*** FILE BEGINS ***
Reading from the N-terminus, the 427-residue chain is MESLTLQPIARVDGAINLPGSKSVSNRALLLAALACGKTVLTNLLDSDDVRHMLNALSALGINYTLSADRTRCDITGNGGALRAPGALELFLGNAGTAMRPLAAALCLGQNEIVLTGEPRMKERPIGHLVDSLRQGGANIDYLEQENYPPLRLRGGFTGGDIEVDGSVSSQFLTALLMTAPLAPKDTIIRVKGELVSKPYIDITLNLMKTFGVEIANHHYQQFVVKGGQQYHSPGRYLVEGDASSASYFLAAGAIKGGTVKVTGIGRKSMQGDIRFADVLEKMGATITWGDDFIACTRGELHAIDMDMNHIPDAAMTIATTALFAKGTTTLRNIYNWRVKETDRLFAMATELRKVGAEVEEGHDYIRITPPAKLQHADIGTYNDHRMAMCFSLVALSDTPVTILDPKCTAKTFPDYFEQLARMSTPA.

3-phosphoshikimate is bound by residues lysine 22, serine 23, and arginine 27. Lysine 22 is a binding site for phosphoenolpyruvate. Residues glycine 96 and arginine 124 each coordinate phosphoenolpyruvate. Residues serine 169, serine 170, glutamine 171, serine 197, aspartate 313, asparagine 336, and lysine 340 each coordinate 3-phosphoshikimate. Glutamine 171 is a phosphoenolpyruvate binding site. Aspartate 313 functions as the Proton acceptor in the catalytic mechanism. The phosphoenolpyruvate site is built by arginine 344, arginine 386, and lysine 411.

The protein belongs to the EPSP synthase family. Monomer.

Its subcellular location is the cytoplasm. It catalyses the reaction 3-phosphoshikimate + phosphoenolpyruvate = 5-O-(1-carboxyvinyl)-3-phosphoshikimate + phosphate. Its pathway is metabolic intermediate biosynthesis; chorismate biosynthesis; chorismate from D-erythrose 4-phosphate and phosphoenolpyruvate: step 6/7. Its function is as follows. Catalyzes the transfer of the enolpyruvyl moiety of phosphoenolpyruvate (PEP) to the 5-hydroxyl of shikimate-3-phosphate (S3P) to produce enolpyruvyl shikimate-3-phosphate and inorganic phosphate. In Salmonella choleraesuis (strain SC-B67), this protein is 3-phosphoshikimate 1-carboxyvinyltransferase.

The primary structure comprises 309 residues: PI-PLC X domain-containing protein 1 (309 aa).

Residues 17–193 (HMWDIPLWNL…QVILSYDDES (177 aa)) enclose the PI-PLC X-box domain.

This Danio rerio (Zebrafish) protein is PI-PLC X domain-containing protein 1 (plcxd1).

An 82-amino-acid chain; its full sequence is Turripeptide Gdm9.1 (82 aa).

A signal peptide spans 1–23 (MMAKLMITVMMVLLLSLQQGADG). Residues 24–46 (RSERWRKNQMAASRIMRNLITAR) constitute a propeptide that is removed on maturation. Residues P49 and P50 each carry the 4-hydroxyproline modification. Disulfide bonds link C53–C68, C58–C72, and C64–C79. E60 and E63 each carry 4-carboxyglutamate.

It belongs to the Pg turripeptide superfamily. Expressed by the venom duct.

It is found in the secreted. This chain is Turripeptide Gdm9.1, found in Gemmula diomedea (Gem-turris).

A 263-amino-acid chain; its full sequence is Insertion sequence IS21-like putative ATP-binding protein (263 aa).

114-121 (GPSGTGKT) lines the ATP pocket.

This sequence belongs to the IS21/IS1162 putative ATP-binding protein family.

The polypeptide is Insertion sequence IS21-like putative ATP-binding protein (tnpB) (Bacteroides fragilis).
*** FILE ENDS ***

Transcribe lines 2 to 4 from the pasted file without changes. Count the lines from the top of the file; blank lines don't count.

3-phosphoshikimate is bound by residues lysine 22, serine 23, and arginine 27. Lysine 22 is a binding site for phosphoenolpyruvate. Residues glycine 96 and arginine 124 each coordinate phosphoenolpyruvate. Residues serine 169, serine 170, glutamine 171, serine 197, aspartate 313, asparagine 336, and lysine 340 each coordinate 3-phosphoshikimate. Glutamine 171 is a phosphoenolpyruvate binding site. Aspartate 313 functions as the Proton acceptor in the catalytic mechanism. The phosphoenolpyruvate site is built by arginine 344, arginine 386, and lysine 411.

The protein belongs to the EPSP synthase family. Monomer.

Its subcellular location is the cytoplasm. It catalyses the reaction 3-phosphoshikimate + phosphoenolpyruvate = 5-O-(1-carboxyvinyl)-3-phosphoshikimate + phosphate. Its pathway is metabolic intermediate biosynthesis; chorismate biosynthesis; chorismate from D-erythrose 4-phosphate and phosphoenolpyruvate: step 6/7. Its function is as follows. Catalyzes the transfer of the enolpyruvyl moiety of phosphoenolpyruvate (PEP) to the 5-hydroxyl of shikimate-3-phosphate (S3P) to produce enolpyruvyl shikimate-3-phosphate and inorganic phosphate. In Salmonella choleraesuis (strain SC-B67), this protein is 3-phosphoshikimate 1-carboxyvinyltransferase.